Market update – Aug 21
I’ve been remiss, I haven’t written my monthly update, and in short it's because I’ve been too busy. The financial services industry was “lucky” with regards to COVID. People could work safely from home and, after some initial disruption, the industry sailed along avoiding any downturn. Markets were up, M&A activity has been frenzied, and the summer was unusually busy. I seemed to get a lot of out of office replies, but somehow things kept on moving. However, many firms were starting to suffer from a drop off in productivity with fully remote working. Leaders were actually worried about their teams, because colleagues had worked so hard during the pandemic that they were beginning to struggle. The productivity gains of working from home also dropped and many felt they lived at the office. So the opening of offices has come not a moment too soon, and I hope readers of this update managed to take some time off and recharge over the summer.
For the most part, most firms have now re-opened their offices favouring a hybrid working model, and in my opinion this will really help drive the economy forwards. It’s not just about helping city centre businesses recover, but being together occasionally helps with problem solving, building culture, variety and gives us laughter - many essential ingredients for a fulfilled life. I think there are huge wins to be had if we can make it work. I accept there will be short term challenges, but if we get it right it could improve productivity, diversity, and supercharge the economy. I wrote this article for Wealth Tribune on the subject. This transition will take patience and goodwill from both employers and employees, and I hope all parties work together to make this happen. We get more done when we collaborate, the world is a better place when people focus on being helpful and understanding.
I must admit to being surprised with the NI increase. Of course a pandemic where an economy is closed would change any budget. However, I struggle with this decision on three levels. Firstly, there are other ways to raise tax revenue. This will hurt the low paid, recovering small businesses, front line workers, and it’s a tax on employing people - paid at the same rate by industries who benefitted from lockdowns and by struggling travel and hospitality businesses. I am also not keen on manifesto promises being broken. Every aspiring PM must assume that they will deal with events which will put them off course. I also think it could be a drag on the economy after the largest recession in 300 years. Indeed, the head of the CBI said on the subject “I am deeply worried the Government thinks that taxing business – perhaps more politically palatable – is without consequence to growth. It’s not.” I don’t envy any political leader at the moment, it’s a tough job, but changing your mind can sometimes be a sign of strength.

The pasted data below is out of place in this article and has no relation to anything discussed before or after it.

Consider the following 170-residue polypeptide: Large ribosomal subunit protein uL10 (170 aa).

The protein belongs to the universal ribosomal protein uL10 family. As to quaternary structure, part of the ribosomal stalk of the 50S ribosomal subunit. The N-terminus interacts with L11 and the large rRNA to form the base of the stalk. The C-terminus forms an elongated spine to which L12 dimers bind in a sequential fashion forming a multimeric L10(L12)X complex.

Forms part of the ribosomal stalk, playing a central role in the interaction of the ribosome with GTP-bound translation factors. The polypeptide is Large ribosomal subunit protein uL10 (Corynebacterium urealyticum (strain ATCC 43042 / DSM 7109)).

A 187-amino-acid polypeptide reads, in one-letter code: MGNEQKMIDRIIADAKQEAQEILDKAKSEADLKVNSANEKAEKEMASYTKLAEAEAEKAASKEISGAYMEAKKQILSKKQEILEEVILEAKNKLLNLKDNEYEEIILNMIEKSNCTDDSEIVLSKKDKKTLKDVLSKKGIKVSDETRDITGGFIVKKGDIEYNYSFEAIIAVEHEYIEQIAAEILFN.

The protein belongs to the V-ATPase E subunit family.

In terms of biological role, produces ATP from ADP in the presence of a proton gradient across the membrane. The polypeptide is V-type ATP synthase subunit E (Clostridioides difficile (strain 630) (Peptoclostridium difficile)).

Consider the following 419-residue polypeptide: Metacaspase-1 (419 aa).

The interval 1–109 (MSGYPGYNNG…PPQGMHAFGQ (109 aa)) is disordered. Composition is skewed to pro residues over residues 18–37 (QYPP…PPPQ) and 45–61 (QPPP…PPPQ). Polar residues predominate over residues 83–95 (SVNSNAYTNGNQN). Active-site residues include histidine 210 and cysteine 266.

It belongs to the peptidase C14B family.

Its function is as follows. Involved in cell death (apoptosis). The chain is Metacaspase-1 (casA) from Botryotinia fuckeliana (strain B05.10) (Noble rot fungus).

We are always asked where are we busy? The answer is everywhere. Our four main practices: Investment Banking & Private Equity, Sales & Marketing, Wealth & Asset Management, and Infrastructure (finance, operations, and compliance) are all busy. Traditional firms and fintechs are all busy and I think it will be the same until the end of 2022.
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We’re also trying to help firms navigate through this busy period, and our latest contribution was to interview leading Employment Lawyer, Caroline Doran Millet. You can see the interview here. Caroline is at the forefront of HR matters and she kindly gives some practical advice on what we all can do to follow best practice.
Thank you to everyone who has worked with us throughout this difficult, and now busy, time. We’re always keen to meet new people and firms, and so do reach out if we can be of assistance.
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